Walgreens has redesigned a Chicago store to put most of the products behind counters, and it could help cut down on theft

The Walgreens store at State and Randolph Streets in Chicago. (Nancy Stone/Chicago Tribune/Tribune News Service via Getty Images
Walgreens' newly designed store has just two low-rise aisles stocking low-cost essentials.Chicago Tribune / Getty Images
  • Walgreens renovated a store in Chicago and moved most of the products off the shop floor.

  • Customers have to order non-essential items from a kiosk and then collect them from a staffed counter.

  • This could help the company cut down on theft amid a rise in organized retail crime.

Walgreens has redesigned a store in downtown Chicago and put most of the products behind counters, which could help the company cut down on theft amid a rise in organized retail crime.

The converted store, which is located in the city's South Loop area, has just two low-rise aisles with low-cost essentials such as groceries, bandages, soap, and cosmetics. CWB Chicago reported that the shelves are no taller than five feet – meaning that staff are able to watch customers shopping.

CWB's photos of the new-look store show shoplifting sensors at the entrance of this section of the store. Customers can buy these items at self-checkout stations.

To get anything else, customers have to order it using an in-store tablet – accompanied by a sign saying: "Let us do the shopping." The customer will then pick these items up from a member of staff at the counter. This is the same for both retail items and pharmacy prescriptions, The Chicago Sun-Times reported.

The company told the Sun-Times that the redesigned store in South Loop had more staff than the average store.

Some customers told local news site Block Club Chicago that they felt the store had been redesigned to cut down on theft. Walgreens did not immediately respond to Insider's request for comment, made outside of normal working hours, on whether the new store design was specifically intended to reduce shoplifting.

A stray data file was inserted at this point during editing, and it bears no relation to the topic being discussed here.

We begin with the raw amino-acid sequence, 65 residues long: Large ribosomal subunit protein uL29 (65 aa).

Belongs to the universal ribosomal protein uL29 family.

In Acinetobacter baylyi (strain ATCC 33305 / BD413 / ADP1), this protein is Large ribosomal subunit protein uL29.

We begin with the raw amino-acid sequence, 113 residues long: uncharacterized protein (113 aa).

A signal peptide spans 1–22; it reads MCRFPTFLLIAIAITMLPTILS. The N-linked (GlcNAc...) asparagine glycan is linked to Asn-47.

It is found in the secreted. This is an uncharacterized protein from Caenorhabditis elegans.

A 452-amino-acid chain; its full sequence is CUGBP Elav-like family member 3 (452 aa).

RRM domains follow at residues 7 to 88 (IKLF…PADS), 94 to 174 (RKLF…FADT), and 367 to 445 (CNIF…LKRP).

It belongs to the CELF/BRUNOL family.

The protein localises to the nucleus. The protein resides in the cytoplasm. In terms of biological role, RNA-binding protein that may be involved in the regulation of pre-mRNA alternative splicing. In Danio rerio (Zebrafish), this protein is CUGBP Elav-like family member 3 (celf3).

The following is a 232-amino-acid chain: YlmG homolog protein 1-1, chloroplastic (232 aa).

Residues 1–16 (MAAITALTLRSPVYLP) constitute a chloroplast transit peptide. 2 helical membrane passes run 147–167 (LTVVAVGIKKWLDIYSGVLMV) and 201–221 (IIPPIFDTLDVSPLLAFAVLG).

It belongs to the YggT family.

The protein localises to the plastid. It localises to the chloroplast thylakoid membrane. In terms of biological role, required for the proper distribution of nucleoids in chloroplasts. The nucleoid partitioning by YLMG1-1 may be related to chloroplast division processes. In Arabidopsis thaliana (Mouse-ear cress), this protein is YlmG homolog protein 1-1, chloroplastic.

A company spokesperson told Insider that Walgreens is "testing a new experience at this store with new concepts, technologies, and practices to enhance the experiences of our customers and team members." They said that the store would still offer the same services, "just with a new look and feel that focuses on shopping digitally for convenience."

Walgreens execs spoke out in January 2022 about a rise in organized retail crime, which the company said had led to a jump in shrink – the amount of inventory lost to fraud, theft, and damage.

"This is not petty theft," CFO James Kehoe told investors. "It's not somebody who can't afford to eat tomorrow. These are gangs that actually go in and empty our stores of beauty products. And it's a real issue."

In response, Walgreens added more security to its stores and began to lock up more items to prevent theft.

But the security companies it hired ended up being "largely ineffective," Kehoe said at the company's earnings call this January, and Walgreens is turning to more law enforcement in its stores instead.

Moreover, Kehoe said that theft isn't as much of a problem at Walgreens stores as it was. "Maybe we cried too much last year," he told investors. "We're quite happy with where we are."

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